I doubt even one person out of the 130+ attendees of yesterday’s CSID panel discussion walked away without being intellectually stimulated (or even enhanced). The debate, which turned heated at times, regarded humanity’s best response to the accelerated development of biotechnology, information and communications technology, applied cognitive science, nanotechnology, and robotics.
Steve Fuller, author of Humanity 2.0, argued that collective resistance to the increasing interface between human beings and technology is going to accelerate along with the technology. He, by-and-large, ethically endorses this resistance. A pertinent question was raised regarding the co-opting of institutions of political liberalism by transnational corporations determined t0 accelerate technological development. Such control seems to render collective action difficult to envision at this point (to me, at least), especially through institutional levers.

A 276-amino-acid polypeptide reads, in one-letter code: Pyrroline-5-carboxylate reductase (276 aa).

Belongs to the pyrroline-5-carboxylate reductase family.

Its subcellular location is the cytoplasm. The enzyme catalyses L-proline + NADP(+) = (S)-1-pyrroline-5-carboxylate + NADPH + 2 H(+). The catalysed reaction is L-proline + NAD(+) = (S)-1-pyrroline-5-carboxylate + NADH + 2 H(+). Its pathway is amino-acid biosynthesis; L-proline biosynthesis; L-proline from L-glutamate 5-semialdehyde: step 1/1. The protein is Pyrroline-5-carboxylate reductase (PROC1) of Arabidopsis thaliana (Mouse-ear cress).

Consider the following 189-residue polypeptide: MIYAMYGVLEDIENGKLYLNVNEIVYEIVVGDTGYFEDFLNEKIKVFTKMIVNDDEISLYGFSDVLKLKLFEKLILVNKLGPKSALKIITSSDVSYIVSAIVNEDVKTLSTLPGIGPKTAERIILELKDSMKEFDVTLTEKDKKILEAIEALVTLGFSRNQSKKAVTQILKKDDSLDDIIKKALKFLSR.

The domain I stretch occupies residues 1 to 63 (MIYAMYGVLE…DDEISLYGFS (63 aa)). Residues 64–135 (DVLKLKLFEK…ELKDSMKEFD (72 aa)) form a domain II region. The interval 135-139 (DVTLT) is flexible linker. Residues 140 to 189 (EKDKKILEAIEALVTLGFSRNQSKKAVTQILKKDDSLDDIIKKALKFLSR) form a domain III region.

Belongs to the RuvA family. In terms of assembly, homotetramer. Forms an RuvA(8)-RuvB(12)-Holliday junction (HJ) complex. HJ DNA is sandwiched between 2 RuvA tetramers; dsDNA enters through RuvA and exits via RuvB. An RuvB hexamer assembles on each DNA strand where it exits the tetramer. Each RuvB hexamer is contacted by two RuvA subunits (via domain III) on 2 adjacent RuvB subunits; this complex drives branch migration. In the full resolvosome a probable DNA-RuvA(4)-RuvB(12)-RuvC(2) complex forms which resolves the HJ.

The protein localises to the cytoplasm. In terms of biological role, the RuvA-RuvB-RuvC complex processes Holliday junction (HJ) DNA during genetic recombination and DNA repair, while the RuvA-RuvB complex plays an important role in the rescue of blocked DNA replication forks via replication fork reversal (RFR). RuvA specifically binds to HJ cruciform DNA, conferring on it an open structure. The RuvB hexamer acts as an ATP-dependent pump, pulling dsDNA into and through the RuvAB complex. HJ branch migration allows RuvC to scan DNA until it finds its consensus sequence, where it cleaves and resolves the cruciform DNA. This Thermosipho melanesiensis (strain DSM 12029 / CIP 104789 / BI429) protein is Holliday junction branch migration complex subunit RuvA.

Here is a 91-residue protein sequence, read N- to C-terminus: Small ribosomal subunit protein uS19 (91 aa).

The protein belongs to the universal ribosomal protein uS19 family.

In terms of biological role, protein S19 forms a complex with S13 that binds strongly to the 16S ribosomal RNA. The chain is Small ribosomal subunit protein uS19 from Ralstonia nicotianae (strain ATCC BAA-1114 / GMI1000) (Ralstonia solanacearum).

Daniel Sarewitz and Braden Allenby, authors of The Techno-Human Condition, argued that ever accelerating technological development is inevitable. As resistance is futile, we ought to concentrate on the best policy responses to this given. Two points raised regarding this position included a questioning of the “we” benefiting from this technological development, as well as the critique that runaway technological development could lead to ecological collapse. It might be hubristic to assume that humanity can engineer its way out of that danger.
All in all: a great discussion.